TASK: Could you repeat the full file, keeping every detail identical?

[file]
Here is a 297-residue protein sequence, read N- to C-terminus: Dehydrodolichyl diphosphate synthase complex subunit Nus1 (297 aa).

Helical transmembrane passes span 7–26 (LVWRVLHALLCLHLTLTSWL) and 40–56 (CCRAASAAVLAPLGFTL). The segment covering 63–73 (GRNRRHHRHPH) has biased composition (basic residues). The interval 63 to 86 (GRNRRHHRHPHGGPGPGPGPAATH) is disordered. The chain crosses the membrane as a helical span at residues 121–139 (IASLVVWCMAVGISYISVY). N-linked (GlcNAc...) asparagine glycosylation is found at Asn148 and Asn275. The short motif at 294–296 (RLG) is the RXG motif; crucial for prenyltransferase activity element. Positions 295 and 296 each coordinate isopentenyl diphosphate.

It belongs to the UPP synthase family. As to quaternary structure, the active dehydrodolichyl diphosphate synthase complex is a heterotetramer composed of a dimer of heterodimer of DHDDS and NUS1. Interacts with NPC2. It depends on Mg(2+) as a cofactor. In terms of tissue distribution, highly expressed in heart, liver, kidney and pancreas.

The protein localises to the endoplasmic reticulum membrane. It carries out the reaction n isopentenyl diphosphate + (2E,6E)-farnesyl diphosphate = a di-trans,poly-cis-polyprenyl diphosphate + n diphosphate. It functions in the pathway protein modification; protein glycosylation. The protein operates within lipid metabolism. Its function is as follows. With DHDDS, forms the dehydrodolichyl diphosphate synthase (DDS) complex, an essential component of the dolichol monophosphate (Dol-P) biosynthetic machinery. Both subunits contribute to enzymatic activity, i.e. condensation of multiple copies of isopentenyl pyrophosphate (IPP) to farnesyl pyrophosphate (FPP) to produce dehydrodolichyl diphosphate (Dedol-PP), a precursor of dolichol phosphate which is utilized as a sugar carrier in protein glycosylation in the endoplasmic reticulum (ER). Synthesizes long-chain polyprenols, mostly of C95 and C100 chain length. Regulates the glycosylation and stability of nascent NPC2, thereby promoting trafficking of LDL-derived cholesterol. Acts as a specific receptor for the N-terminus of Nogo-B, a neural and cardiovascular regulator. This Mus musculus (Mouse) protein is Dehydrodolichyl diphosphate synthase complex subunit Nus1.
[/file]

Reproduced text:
Here is a 297-residue protein sequence, read N- to C-terminus: Dehydrodolichyl diphosphate synthase complex subunit Nus1 (297 aa).

Helical transmembrane passes span 7–26 (LVWRVLHALLCLHLTLTSWL) and 40–56 (CCRAASAAVLAPLGFTL). The segment covering 63–73 (GRNRRHHRHPH) has biased composition (basic residues). The interval 63 to 86 (GRNRRHHRHPHGGPGPGPGPAATH) is disordered. The chain crosses the membrane as a helical span at residues 121–139 (IASLVVWCMAVGISYISVY). N-linked (GlcNAc...) asparagine glycosylation is found at Asn148 and Asn275. The short motif at 294–296 (RLG) is the RXG motif; crucial for prenyltransferase activity element. Positions 295 and 296 each coordinate isopentenyl diphosphate.

It belongs to the UPP synthase family. As to quaternary structure, the active dehydrodolichyl diphosphate synthase complex is a heterotetramer composed of a dimer of heterodimer of DHDDS and NUS1. Interacts with NPC2. It depends on Mg(2+) as a cofactor. In terms of tissue distribution, highly expressed in heart, liver, kidney and pancreas.

The protein localises to the endoplasmic reticulum membrane. It carries out the reaction n isopentenyl diphosphate + (2E,6E)-farnesyl diphosphate = a di-trans,poly-cis-polyprenyl diphosphate + n diphosphate. It functions in the pathway protein modification; protein glycosylation. The protein operates within lipid metabolism. Its function is as follows. With DHDDS, forms the dehydrodolichyl diphosphate synthase (DDS) complex, an essential component of the dolichol monophosphate (Dol-P) biosynthetic machinery. Both subunits contribute to enzymatic activity, i.e. condensation of multiple copies of isopentenyl pyrophosphate (IPP) to farnesyl pyrophosphate (FPP) to produce dehydrodolichyl diphosphate (Dedol-PP), a precursor of dolichol phosphate which is utilized as a sugar carrier in protein glycosylation in the endoplasmic reticulum (ER). Synthesizes long-chain polyprenols, mostly of C95 and C100 chain length. Regulates the glycosylation and stability of nascent NPC2, thereby promoting trafficking of LDL-derived cholesterol. Acts as a specific receptor for the N-terminus of Nogo-B, a neural and cardiovascular regulator. This Mus musculus (Mouse) protein is Dehydrodolichyl diphosphate synthase complex subunit Nus1.